In this article we introduce Lenovo Group (Chinese: 联想集团)(HKEX: 0992), a diversified Chinese tech company with a business portfolio spanning consumer electronics (including the popular Lenovo PCs), smart collaboration and software services, augmented and virtual reality (AR and VR), as well as infrastructure data center solutions. Lenovo is currently active in more than 180 markets supporting over 125 million devices.
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Lenovo was founded in 1984 by a group of engineers associated with the Chinese Academy of Sciences (中国科学院). The company was originally named Legend (Chinese name: 联想) and sold Chinese character extension cards which facilitated the input and display of Chinese characters on imported personal computers (PCs). Legend primarily generated revenue from bundle sales of imported PCs combined with Chinese character extension cards.
Legend went public on the Hong Kong Stock Exchange in 1994 (HKEX: 0992).
In 1996, Legend launched its first self-branded PC. The company invested significantly in marketing and sales channel expansion during subsequent years to become the dominant PC brand in China.
In the early 2000s, Legend began its global expansion. In 2003, the company changed its English name to Lenovo while keeping the Chinese name unchanged, citing the reason that the name Legend has already been taken and registered as a brand name in many countries. In 2005, Lenovo acquired IBM's PC business line ThinkPad. Lenovo priced its laptops outside China at lower than domestic prices in order to compete with international players such as Dell and HP. Eight years later in 2013, Lenovo became the largest PC brand in the world in terms of number of units sold. In subsequent years, Lenovo and Dell alternated between ranking first and second in terms of number of PC units sold globally.
In 2010, Lenovo launched its first smartphone product LePhone (Chinese: 乐Phone) to tap into the emerging smart phone market. Subsequently, Lenovo released several other in-house developed smartphone brands and acquired Motorola from Google in 2014, although the company's venture into the smart phone market eventually proved to be unsuccessful after facing fierce competition from other Chinese smartphone brands such as Xiaomi, Oppo, and Huawei.
Also in 2014, Lenovo acquired IBM's industry dominant x86 server business to establish a strong foothold in the enterprise hardware market, after which the company struggled to turn a profit in the server business until 2021.
Following Lenovo's failed attempts to penetrate the smartphone market, the company re-focused its efforts on growing the core PC business (while still maintaining a selection of smartphone offerings) and consistently ranked as the world's top PC seller in terms of number of units sold from 2018 onwards.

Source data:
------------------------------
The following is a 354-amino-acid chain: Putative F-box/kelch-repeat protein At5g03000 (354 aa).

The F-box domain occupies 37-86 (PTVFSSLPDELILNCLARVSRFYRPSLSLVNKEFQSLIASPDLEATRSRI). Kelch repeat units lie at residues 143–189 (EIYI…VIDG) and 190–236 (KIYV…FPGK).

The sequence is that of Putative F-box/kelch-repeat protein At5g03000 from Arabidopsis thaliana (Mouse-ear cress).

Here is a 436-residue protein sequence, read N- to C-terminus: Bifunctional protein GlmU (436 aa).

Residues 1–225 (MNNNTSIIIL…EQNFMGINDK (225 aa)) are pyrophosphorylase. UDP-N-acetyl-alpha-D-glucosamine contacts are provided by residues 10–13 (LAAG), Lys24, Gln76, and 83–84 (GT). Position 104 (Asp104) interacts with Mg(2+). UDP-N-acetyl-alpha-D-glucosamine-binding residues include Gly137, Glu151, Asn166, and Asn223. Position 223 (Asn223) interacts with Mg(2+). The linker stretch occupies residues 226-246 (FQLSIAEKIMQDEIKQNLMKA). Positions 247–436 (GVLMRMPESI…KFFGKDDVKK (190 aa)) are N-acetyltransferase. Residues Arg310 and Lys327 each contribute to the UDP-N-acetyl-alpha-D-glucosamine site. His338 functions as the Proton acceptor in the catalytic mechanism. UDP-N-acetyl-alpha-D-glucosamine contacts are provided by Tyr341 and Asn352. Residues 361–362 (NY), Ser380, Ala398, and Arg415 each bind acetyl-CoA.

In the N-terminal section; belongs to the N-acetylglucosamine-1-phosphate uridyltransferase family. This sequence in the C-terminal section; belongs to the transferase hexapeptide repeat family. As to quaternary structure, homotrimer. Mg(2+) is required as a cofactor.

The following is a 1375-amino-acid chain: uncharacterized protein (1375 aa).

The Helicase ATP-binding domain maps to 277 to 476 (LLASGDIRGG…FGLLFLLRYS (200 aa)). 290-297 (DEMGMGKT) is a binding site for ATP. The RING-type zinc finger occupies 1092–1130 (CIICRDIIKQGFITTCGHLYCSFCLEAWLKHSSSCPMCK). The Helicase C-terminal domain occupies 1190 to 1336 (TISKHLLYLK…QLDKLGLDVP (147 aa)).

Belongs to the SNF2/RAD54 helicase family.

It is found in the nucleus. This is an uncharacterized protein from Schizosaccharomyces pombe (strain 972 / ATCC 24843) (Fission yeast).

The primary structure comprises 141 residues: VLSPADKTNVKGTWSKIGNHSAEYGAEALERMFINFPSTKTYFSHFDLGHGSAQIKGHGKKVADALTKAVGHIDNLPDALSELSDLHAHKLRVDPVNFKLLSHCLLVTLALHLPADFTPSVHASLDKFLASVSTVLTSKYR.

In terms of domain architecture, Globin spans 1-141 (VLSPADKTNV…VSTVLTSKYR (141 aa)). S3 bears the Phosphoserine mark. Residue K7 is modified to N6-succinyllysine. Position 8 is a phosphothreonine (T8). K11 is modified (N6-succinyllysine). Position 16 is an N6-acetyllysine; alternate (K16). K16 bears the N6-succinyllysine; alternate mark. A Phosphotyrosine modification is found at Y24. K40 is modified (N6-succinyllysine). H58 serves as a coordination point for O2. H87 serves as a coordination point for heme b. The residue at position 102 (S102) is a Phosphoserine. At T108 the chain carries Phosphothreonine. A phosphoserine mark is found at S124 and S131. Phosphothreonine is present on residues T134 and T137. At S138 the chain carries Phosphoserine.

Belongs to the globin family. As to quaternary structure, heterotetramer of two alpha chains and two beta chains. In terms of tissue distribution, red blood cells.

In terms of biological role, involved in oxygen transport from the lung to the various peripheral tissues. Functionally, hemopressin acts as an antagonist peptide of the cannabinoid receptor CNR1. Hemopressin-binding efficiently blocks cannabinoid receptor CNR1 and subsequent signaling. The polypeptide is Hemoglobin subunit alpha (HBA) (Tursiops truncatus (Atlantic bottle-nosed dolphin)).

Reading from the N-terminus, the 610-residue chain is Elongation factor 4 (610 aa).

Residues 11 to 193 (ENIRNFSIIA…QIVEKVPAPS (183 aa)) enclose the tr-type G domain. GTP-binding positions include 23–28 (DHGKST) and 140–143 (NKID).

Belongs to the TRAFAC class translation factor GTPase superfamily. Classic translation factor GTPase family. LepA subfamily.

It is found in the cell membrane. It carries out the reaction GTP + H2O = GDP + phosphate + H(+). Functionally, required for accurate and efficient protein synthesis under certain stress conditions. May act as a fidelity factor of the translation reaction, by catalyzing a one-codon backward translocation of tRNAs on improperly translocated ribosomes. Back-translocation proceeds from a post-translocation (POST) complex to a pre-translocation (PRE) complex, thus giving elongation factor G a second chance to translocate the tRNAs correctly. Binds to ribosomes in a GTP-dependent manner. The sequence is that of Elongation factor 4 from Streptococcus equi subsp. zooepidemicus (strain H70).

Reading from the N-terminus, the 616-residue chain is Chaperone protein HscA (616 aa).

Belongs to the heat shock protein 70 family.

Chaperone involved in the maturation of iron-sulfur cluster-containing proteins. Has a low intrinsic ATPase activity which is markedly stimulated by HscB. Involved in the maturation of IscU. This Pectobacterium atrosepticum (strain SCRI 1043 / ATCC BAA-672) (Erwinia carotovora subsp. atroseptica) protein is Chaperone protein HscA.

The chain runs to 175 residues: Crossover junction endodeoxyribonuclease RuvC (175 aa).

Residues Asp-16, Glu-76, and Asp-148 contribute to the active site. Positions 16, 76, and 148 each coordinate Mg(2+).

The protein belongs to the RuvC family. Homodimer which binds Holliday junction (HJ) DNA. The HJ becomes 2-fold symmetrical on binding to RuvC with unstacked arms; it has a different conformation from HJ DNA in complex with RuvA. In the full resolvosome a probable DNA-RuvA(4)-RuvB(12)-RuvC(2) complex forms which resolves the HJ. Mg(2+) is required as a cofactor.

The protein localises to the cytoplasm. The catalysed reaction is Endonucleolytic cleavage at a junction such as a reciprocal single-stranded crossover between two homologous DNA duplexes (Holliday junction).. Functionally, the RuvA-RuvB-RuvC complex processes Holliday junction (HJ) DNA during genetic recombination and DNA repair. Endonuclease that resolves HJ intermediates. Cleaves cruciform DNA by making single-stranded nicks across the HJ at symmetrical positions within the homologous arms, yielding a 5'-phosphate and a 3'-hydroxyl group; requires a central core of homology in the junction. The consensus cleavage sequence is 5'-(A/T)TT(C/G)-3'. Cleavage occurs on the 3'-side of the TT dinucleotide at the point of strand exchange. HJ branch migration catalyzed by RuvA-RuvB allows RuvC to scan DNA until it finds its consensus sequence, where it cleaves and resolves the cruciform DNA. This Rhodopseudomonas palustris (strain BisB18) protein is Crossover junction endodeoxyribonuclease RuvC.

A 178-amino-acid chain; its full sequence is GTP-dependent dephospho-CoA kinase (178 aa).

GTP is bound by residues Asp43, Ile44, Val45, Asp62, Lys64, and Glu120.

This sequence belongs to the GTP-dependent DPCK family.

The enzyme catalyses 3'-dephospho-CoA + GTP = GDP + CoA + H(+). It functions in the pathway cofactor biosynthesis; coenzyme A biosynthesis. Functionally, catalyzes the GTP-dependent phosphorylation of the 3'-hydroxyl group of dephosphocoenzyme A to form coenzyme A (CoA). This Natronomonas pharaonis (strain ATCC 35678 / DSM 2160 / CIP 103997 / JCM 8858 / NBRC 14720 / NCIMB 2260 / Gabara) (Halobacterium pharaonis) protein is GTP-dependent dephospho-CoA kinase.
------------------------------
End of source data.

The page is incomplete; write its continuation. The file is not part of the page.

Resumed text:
In this section, we provide an overview of Lenovo's three operating business segments. Lenovo initially defined operating segments based on geographical region of sale, but switched to a product-based segmentation approach starting in 2019 with the establishment of the Intelligent Devices Group and Data Center Group. In fiscal 2022, management adopted a new business group structure reporting format comprising of three segments: the pre-existing Intelligent Devices Group, the pre-existing Data Center Group renamed as the Infrastructure Solutions Group, and a newly added Solutions and Services Group.
We walk through each of the three segments below.
#1: Intelligent Devices Group (IDG)
The IDG comprises of the PCs and Smart Devices and Mobile Business Group business units, with a combined portfolio of products, software, and other services ranging from traditional PCs and smartphones to innovative smart collaboration and augmented and virtual reality solutions. Examples include ThinkPad, Yoga, and Legion gaming laptops, the Legion Phone Duel gaming smartphone, remote learning solutions, ThinkReality augmented reality smart glasses, and various smart home devices.
#2: Infrastructure Solutions Group (ISG)
The ISG, previously known as the Data Center Group, provides smart infrastructure solutions to business enterprises across various industries. These solutions span the areas of edge computing, cloud computing, analytics, and artificial intelligence.
Note: edge computing refers to a type of distributed information technology architecture where data is processed at the periphery (i.e. edge) of the network, closer to the originating source of the data, as opposed to at the central hub of the network. Edge computing can help to mitigate bandwidth limitations, latency (i.e. network communication delay) issues, or other network disruptions.